Shark sightings rules are changing in Avila Beach
Attacks, not mere sightings, will close the waters, which will stay off-limits for three days, not five; new policy addresses business owners’ concerns.
Waters around Port San Luis and Avila Beach will now only be closed to swimmers after someone is attacked by a shark or other marine animal.
And such a closure would last for just three days under a significant revision to the shark incident policy approved by Port San Luis Harbor District commissioners Tuesday.
Under the old rules, waters have been closed for five days after credible sightings of great white sharks within a mile of the harbor.
Now, a shark sighting that’s ruled credible would result in public advisories being posted for three days.
“We want to find a balance,” said Casey Nielsen, the district’s operations manager. “We want to alert and educate the public.”
The commission adopted a shark policy after Deborah Franzman of Nipomo was killed by a great white while she was swimming off Avila Beach on Aug. 19, 2003.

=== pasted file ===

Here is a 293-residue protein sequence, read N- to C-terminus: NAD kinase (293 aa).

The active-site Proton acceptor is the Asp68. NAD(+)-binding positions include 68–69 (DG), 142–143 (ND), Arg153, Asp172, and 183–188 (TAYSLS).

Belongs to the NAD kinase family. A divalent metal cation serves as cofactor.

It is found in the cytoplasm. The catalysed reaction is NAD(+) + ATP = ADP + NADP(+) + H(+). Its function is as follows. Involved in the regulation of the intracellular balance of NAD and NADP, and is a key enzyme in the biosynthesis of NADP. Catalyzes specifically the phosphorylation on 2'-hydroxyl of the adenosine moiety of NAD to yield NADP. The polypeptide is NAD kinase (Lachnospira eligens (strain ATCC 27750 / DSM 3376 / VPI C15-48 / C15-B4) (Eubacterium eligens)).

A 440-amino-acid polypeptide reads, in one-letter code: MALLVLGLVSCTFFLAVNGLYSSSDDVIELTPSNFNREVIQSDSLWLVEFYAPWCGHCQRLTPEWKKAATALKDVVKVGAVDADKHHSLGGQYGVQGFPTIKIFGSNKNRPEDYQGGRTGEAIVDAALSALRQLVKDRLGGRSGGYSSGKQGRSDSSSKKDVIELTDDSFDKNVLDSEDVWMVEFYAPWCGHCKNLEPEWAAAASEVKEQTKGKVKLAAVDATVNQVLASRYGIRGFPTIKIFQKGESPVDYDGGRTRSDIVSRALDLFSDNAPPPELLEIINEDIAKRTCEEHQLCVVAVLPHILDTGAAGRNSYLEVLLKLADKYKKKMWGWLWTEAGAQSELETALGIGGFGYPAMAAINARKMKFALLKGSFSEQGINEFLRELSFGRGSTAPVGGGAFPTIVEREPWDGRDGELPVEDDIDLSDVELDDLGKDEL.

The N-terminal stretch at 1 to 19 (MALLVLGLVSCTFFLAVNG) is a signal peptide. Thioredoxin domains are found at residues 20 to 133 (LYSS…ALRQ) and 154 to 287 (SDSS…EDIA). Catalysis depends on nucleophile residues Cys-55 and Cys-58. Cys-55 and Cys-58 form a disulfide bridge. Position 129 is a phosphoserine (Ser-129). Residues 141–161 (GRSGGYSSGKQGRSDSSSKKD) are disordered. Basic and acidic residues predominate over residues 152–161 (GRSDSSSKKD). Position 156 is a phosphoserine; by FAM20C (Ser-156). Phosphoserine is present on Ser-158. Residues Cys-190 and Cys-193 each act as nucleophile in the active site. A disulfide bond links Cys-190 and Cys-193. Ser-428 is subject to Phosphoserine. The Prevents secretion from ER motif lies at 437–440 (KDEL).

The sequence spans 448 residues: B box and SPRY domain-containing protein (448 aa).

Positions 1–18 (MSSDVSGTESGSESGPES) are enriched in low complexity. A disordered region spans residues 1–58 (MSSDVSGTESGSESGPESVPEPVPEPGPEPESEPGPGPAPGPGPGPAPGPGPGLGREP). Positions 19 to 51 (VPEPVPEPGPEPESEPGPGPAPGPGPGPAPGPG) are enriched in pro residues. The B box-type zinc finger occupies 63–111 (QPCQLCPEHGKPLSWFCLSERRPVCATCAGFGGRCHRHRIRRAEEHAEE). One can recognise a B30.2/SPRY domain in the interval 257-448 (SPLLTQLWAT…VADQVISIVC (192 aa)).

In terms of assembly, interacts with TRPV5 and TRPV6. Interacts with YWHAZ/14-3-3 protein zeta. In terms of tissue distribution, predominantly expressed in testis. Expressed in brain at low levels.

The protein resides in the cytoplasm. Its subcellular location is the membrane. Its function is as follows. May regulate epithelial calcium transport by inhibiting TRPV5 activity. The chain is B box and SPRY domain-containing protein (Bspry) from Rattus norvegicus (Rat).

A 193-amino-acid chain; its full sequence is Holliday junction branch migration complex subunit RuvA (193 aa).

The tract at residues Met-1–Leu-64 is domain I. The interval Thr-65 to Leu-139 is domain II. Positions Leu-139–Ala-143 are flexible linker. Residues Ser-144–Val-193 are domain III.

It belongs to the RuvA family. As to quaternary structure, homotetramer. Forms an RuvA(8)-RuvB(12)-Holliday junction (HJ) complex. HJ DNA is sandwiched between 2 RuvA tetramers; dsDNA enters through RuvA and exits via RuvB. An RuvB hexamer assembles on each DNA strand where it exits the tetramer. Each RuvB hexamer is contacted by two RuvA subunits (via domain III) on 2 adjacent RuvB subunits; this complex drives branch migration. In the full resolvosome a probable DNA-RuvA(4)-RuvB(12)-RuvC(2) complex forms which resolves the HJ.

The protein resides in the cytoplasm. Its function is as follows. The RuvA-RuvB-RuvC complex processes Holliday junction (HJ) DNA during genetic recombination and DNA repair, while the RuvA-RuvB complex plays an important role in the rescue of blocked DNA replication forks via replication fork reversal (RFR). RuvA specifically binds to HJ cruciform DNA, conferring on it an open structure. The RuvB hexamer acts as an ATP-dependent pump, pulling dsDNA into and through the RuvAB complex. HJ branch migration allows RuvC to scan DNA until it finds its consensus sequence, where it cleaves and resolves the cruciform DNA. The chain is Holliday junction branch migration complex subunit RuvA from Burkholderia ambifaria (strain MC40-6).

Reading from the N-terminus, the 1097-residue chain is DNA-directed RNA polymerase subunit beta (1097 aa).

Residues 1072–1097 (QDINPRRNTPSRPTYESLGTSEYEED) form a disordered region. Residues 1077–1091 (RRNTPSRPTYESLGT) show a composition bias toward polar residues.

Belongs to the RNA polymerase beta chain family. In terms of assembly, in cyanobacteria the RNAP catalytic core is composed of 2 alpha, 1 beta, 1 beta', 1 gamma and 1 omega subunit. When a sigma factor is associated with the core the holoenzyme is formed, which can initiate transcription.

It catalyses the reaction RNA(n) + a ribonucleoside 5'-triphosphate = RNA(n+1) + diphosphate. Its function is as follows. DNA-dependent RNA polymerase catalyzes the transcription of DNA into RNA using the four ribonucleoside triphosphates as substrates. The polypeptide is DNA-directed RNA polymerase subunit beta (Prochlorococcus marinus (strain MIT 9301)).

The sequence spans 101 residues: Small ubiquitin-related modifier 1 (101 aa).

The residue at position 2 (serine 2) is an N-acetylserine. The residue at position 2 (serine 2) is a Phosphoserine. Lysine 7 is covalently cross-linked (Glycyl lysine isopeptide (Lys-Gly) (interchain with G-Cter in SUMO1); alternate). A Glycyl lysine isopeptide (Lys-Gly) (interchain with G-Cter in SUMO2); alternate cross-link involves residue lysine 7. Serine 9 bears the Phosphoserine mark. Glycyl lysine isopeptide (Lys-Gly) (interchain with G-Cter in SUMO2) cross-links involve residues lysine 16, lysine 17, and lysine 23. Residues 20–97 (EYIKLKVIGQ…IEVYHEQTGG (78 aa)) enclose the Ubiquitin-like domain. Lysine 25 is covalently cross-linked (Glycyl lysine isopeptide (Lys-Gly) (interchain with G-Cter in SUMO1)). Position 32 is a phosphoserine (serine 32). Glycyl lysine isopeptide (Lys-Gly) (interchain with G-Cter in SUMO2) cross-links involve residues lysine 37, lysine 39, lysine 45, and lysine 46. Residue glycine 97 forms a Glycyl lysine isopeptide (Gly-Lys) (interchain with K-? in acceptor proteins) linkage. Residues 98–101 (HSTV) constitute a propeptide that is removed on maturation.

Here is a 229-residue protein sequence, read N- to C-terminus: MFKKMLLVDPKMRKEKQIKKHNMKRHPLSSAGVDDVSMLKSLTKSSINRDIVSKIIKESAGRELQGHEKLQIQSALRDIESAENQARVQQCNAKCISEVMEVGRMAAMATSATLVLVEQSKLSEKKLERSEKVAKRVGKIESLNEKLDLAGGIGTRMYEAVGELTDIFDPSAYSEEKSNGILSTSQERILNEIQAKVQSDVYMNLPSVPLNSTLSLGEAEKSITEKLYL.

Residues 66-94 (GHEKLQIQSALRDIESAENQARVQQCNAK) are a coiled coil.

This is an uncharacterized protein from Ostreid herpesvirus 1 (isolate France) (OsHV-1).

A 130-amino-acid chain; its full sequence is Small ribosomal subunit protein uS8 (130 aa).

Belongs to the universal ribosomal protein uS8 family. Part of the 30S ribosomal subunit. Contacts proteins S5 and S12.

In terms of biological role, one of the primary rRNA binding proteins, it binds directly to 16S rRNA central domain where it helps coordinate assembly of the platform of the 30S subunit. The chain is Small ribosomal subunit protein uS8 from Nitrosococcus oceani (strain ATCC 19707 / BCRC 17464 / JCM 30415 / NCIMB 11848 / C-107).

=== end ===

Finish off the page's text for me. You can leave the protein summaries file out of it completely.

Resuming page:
The commission voted unanimously to make the change, in part at the behest of Avila Beach business owners who said frequent closures during the busy summer months were hurting business.
B.J. Johnson, owner of B.J. Enterprises, a seafood business in Port San Luis, noted that several of the water closures over the summer came before busy holiday weekends.
“I think the current policy has been very detrimental to businesses,” he said. “This is a big step forward.”
Michael Kidd, an Avila Beach hotelier, agreed that the closures hurt business, particularly when the news got picked up in Fresno and other places where many tourists come from.
He gets cancellations after customers hear about shark sightings. He only wanted public notification in the case of an actual attack.
Commissioner Carolyn Moffatt said the policy of notifying swimmers after a credible shark sighting strikes the right balance.
“It is our responsibility to alert the public to make informed decisions,” she said.
Harbor officials stress that when closures occur, it is only for the water. “The beach is never closed,” Nielsen said. “It just applies to body contact and deep water use.”
The main beach at Avila Beach is posted with signs advising the public that a confirmed death by shark attack occurred there.
According to the International Shark Attack File—a project at the Florida Museum of Natural History that tracks shark attack statistics — the odds of being attacked by a shark are 1 in 11.5 million, and the likelihood of being killed is less than 1 in 264.1 million.